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Protect Your Loved Ones

February 14, 2020

 Protect Your Loved Ones from Financial Elder Abuse


A study by MetLife Mature Market Institute, the National Committee for the Prevention of Elder Abuse and Virginia Tech estimates the annual loss by victims of financial elder abuse is $2.9 billion. Even more disturbing, the report concluded that for every reported case of abuse, four to five cases were unreported.


Though these statistics are unnerving, a report issued in January 2015 by True Link Financial states that the annual loss is really closer to $36.48 billion. The disparity in numbers is related to an issue not included in the MetLife study — financial exploitations which would account for more than $16.99 billion of those annual losses. Financial exploitations are defined in the report as using "misleading or confusing language — often combined with social pressure and tactics that take advantage of cognitive decline and memory loss — to obtain a senior’s consent to take his or her money."


Another example of financial elder abuse reported by the MetLife study involved the daughter of a 78-year-old, healthy and active woman. The daughter convinced others her mother had Alzheimer’s to gain power of attorney and financial control during her mother’s temporary recovery from a broken arm. While it may be hard to think that any child could do something like this to his or her own parents, it is an all too common practice. According to the MetLife study, 34 percent of elderly financial abuse cases are perpetrated by family, friends, neighbors and caregivers. Additionally, the True Link study’s statistics indicate $6.5 billion of the $36.48 billion in annual losses are due to caregiver abuse.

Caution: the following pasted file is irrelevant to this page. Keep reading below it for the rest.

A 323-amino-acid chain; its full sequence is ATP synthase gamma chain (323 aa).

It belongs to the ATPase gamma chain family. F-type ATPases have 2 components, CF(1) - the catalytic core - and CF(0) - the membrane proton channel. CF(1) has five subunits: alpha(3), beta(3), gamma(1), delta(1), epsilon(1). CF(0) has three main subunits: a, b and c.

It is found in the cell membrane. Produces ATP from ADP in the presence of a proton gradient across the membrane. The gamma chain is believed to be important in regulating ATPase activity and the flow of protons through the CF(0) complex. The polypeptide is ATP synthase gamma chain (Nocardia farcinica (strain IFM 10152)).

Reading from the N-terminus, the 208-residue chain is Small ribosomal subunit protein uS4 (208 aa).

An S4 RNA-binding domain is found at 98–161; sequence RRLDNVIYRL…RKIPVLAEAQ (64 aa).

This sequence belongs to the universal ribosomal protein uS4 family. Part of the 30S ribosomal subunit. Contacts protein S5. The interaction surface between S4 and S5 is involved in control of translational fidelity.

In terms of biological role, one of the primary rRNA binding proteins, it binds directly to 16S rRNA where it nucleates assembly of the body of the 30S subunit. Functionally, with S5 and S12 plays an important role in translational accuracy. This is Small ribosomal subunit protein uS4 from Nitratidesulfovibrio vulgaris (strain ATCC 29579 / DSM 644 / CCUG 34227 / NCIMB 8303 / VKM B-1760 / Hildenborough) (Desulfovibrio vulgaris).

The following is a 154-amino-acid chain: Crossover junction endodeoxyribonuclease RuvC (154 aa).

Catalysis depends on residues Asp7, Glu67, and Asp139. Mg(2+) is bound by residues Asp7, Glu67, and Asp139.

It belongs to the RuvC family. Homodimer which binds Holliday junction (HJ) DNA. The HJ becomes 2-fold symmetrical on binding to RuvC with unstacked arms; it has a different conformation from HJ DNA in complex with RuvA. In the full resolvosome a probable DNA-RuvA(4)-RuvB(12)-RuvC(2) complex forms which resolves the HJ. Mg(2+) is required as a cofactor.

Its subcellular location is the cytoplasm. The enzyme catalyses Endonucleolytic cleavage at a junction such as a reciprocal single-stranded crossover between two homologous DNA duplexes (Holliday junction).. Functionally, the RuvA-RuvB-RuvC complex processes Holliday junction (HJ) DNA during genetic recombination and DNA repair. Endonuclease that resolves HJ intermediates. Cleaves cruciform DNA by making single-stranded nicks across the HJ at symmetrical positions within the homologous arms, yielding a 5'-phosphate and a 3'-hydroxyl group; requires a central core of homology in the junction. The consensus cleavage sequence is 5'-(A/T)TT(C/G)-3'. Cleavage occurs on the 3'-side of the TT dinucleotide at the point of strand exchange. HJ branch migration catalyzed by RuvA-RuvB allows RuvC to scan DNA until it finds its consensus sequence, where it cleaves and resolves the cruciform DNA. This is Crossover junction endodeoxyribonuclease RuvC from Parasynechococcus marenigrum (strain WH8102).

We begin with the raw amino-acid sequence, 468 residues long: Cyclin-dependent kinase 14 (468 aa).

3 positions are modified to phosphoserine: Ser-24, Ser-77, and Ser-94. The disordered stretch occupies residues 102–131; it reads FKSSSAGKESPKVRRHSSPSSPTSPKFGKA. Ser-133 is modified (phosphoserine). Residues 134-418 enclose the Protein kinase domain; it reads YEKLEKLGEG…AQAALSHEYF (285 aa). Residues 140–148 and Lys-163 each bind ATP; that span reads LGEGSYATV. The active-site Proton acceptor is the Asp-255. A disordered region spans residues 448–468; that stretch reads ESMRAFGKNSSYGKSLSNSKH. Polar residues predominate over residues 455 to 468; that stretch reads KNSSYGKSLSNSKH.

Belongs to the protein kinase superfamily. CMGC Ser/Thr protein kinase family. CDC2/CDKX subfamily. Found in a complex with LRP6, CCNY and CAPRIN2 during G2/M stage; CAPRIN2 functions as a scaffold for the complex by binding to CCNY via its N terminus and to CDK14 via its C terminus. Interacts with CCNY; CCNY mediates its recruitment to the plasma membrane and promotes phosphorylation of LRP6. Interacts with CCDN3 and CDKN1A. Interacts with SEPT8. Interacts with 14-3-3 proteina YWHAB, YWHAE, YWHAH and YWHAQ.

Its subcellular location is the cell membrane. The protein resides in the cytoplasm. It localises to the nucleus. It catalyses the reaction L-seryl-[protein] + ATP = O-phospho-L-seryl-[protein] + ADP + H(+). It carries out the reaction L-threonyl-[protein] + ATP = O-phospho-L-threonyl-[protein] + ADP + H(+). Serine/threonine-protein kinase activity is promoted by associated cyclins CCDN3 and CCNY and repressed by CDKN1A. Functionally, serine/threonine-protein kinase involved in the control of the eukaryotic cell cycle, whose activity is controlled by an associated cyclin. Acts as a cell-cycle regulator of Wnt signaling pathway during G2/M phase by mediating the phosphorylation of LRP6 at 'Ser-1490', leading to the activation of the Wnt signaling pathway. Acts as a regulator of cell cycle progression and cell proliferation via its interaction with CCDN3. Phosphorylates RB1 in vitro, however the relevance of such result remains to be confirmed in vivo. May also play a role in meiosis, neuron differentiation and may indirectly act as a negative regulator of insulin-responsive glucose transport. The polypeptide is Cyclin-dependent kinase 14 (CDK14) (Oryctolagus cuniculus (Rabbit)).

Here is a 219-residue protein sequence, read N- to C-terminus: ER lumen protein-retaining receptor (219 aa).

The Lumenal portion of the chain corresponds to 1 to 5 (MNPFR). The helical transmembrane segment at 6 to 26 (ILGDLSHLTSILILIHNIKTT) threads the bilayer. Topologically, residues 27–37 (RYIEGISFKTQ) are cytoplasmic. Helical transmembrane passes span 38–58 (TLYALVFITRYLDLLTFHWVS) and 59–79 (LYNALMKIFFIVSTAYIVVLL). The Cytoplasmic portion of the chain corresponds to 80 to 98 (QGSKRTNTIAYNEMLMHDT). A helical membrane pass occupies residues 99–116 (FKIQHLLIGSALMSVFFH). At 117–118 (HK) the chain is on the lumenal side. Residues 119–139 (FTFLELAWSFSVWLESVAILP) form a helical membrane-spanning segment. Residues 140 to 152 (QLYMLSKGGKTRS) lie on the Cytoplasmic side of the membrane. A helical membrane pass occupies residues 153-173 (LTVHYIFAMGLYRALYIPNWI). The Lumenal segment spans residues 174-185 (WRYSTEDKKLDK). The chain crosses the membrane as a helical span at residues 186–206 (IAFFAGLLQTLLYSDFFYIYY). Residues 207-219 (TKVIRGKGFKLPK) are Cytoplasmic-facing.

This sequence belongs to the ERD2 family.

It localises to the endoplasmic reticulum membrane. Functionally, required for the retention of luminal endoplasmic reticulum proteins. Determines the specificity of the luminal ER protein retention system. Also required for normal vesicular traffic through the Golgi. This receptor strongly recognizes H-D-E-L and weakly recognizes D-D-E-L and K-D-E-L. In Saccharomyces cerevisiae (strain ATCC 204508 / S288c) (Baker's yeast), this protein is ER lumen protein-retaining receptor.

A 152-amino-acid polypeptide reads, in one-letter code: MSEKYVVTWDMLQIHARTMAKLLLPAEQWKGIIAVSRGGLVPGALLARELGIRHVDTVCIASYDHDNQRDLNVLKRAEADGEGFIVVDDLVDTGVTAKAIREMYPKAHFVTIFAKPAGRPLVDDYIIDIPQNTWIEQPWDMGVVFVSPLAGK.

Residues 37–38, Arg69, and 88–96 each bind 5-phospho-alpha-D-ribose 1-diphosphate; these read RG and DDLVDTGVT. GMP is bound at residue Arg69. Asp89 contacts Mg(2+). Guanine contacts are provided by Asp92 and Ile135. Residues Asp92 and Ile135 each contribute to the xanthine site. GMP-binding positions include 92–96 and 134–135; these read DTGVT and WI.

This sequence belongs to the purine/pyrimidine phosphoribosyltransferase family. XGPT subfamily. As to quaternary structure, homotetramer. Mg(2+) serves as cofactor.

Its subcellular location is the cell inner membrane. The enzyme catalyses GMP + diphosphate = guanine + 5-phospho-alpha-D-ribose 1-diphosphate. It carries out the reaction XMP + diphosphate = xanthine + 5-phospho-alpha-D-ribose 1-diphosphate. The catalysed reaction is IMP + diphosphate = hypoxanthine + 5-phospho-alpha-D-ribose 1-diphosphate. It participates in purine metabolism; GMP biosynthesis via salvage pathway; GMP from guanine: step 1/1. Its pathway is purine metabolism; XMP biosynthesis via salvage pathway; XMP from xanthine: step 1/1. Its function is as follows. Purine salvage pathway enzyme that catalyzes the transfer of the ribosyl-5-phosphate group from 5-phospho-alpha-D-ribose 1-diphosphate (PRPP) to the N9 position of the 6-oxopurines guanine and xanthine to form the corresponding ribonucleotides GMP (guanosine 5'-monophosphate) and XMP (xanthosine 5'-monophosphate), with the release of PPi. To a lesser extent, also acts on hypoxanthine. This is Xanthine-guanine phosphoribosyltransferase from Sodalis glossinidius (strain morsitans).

Financial elder abuse can also come in the form of unwanted home repairs, telemarketing scams or even phone calls from supposed grandchildren in need. 


Unfortunately, financial elder abuse is a growing statistic, and the harder times get economically, the more likely people are to turn to fraud and abuse. Older generations, who grew up in an era when they could trust everyone from the milkman to the handyman, are falling victim to people they have trusted for decades. If you think you or someone you know may be at risk for elder financial abuse, call our office today for a conversation on how to monitor these financial situations closely and be aware of possible fraudulent solicitations.